Chasing terrorists: Misguided missiles
According to one White House spin doctor, President Clinton didn't want to appear too contrite in his Monica speech because he knew he would soon be back on center stage as commander in chief, defending the U.S. strike against terrorism. The inspiration for that judgment could have come from John Wayne's advice to a young army officer: "Never apologize, mister. It's a sign of weakness." The U.S. struck back at the group responsible for the attacks on our embassies in Nairobi, Kenya, and Dar es Salaam, Tanzania, by sending cruise missiles at sites in Sudan and Afghanistan. No doubt there were many retaliation options floating around the military and intelligence agencies. The one Clinton chose reflects badly on his judgment. Not since Ronald Reagan sent the Marines to save a medical school in Grenada so he could look tough after slinking out of Lebanon has a president been so open to the criticism that he used military might to bolster his image. Clinton's attacks were unwarranted, ineffective and did more for Osama bin Laden's anti-American cause than it did for American security.
Osama bin Laden is no stranger to American military strategists. He was one of many young Muslims brought in by the CIA in 1979 to fight Soviet troops in Afghanistan. A charismatic young man from a wealthy Saudi Arabian family, bin Laden has emerged over the past two decades as a leader among veterans of that war against communism who now refer to themselves as "Afghan Arabs." Bin Laden turned against his former sponsors during the 1991 gulf war, when he became enraged over the "invasion" of Saudi Arabia by more than 500,000 U.S. troops. (At the time, critics of the war warned that our presence there could lead to a Muslim reaction.)
A wealthy man--he inherited as much as $300 million from his father, who made his money in construction--bin Laden has many business holdings throughout the Middle East, including, according to one report, "trading companies in Kenya, a ceramic manufacturing company in Yemen, and a bank, construction company and investment firms in Sudan." One of his major holdings is a near monopoly on gum Arabic, Sudan's "leading export and a staple of much fruit juice production in the United States." This raises the question, Have we asked U.S. juice companies to stop buying his gum Arabic?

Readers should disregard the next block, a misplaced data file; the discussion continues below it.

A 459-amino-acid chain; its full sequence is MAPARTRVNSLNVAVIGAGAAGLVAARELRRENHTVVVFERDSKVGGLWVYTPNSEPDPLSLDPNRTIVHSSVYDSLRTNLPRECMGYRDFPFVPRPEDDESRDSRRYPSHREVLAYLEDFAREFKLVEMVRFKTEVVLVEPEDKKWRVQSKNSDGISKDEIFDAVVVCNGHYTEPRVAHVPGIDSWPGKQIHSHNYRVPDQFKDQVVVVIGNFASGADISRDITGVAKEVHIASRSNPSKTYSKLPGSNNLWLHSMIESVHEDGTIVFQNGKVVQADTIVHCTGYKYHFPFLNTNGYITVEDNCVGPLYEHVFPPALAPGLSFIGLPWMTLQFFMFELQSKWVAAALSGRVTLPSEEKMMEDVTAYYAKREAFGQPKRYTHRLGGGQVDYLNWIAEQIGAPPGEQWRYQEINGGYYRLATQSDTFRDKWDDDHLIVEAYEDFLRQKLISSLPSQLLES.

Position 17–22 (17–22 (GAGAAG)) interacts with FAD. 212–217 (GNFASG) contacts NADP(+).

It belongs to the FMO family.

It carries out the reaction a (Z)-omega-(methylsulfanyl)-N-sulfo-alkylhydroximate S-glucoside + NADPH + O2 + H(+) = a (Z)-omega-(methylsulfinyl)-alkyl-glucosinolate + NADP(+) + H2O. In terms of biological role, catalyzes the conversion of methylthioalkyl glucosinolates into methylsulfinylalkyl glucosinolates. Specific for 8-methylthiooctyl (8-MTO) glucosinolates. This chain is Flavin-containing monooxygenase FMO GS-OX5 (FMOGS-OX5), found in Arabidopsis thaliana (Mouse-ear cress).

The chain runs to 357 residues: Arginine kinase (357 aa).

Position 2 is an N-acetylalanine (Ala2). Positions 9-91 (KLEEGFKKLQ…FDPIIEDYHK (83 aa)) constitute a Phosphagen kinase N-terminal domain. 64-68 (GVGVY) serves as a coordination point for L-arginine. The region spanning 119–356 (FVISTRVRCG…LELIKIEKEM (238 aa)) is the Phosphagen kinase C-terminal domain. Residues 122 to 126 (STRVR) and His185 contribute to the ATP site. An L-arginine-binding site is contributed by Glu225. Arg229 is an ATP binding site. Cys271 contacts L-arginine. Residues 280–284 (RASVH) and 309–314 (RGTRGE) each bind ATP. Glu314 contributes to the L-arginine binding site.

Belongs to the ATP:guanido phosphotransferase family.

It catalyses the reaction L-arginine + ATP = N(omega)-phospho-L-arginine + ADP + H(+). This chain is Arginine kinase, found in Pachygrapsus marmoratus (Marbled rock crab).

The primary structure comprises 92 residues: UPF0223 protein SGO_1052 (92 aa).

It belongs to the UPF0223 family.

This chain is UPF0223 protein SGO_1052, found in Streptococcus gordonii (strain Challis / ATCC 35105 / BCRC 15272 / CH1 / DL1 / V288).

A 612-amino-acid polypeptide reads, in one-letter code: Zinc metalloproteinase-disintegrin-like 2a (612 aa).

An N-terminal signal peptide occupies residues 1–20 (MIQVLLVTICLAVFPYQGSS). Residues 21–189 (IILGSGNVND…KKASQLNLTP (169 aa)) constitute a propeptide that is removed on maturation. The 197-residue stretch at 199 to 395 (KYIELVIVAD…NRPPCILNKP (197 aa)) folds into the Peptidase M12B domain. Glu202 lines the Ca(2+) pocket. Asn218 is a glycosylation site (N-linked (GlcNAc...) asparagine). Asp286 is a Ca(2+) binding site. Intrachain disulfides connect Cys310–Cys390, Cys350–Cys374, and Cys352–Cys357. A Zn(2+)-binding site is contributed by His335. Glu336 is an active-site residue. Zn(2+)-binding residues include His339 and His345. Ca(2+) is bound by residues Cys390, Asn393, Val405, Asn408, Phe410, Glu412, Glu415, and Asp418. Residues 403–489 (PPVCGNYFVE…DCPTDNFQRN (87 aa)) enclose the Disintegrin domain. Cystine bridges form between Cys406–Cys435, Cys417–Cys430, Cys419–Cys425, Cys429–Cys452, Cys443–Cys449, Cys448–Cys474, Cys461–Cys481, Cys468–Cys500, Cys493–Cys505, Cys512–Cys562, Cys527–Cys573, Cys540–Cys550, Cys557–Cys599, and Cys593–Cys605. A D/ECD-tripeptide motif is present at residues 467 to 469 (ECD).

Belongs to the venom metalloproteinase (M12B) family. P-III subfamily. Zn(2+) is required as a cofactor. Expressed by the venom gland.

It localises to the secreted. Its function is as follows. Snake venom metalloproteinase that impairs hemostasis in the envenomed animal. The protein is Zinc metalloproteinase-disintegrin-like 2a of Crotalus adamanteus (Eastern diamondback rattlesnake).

The U.S. has been following bin Laden's activities for some time, and some U.S. officials claim they have been able to tie him to both of the embassy attacks. He has made many threats against the U.S. since the gulf war. His dislike for the U.S. is also related to what he considers a bias toward Israel and against the Palestinians.
For a time bin Laden lived in Sudan, but under U.S. pressure was forced to leave; he currently lives in Afghanistan, whose leaders criticized his outbursts against the U.S. following the missile attacks. He is estimated to have around 3,000 followers scattered from North Africa to Pakistan, and he is greatly admired among younger Muslims who share his anger at the U.S.--a political reality that makes Islamic governments reluctant to be seen as criticizing him, even though most are on record as opposing terrorist activity.
Clinton has signed an executive order designed to curb bin Laden's financial dealings, a largely symbolic gesture since most of his money is well hidden in sympathetic banks and businesses. The U.S. has also put pressure on the rulers in Afghanistan, the Taliban, to oust bin Laden from the country--a request not likely to be received warmly by a nation recently attacked by U.S. missiles.
The U.S. claims that the attack against bin Laden was designed to weaken his ability to train his "Afghan Arabs" in terrorist activities. Subsequent reports indicate that a meeting of bin Laden's lieutenants--another reason given for the timing of the attacks--probably did not take place. However, the report that such a meeting was planned leaves the U.S. open to criticism that it may have been specifically targeting bin Laden, which would violate a presidential order against assassinating foreign leaders. In any event, bin Laden is still around, and remains a threat to American interests and security.